Failure to Deter Crime
There is no evidence that the death penalty deters crime. North Carolina’s murder rate declined after executions stopped. The death penalty has failed to deliver on the much touted promise that it makes the people of North Carolina safer.
Over the past several years, there has been a steep drop-off in the use of the death penalty. No one has been executed in North Carolina since 2006. The number of death sentences handed down by juries has been declining for years, and in 2012 for the first time, no one received the death penalty in North Carolina. Even prosecutors have declined to seek the death penalty in all but a handful of cases.
Yet, according to the N.C. Department of Justice, the state murder rate has declined in the years since executions stopped. Given this fact, there is no credible argument that the death penalty deters crime.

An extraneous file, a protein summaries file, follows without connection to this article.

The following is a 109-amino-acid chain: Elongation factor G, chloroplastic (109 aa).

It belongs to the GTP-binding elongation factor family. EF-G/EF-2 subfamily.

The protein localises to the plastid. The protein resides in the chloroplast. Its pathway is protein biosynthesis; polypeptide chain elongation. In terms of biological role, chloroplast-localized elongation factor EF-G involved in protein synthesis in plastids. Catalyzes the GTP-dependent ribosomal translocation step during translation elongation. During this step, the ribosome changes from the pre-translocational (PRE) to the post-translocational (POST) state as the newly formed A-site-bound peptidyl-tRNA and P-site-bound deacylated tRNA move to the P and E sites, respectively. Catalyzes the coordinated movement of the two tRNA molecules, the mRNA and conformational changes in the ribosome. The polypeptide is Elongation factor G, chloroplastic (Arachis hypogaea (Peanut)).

In fact, most people on death row committed their crimes in the heat of passion, while under the influence of drugs or alcohol, or while suffering from mental illness. They represent a group that is highly unlikely to make rational decisions based on a fear of future consequences for their actions. The idea that the death penalty has the power to stop murder is naive and clearly proven false by the facts. Studies that have shown the death penalty reduces crime have been discredited by rigorous research.
Nationally, murder rates are significantly lower in states that don’t use the death penalty than in those with a death penalty statute — and have been consistently for the past two decades. In some years, the murder rate in non-death penalty states was as much as 46 percent lower than in death penalty states. In a 2008 survey, police chiefs from across the country ranked the use of the death penalty at the bottom of a list of effective crime fighting tools. They said more law enforcement resources were the most needed tool for reducing violent crime.
- Do Executions Lower Homicide Rates?: The Views of Leading Criminologists
- A poll of police chiefs
- Deterrence and the Death Penalty, a report from the National Research Council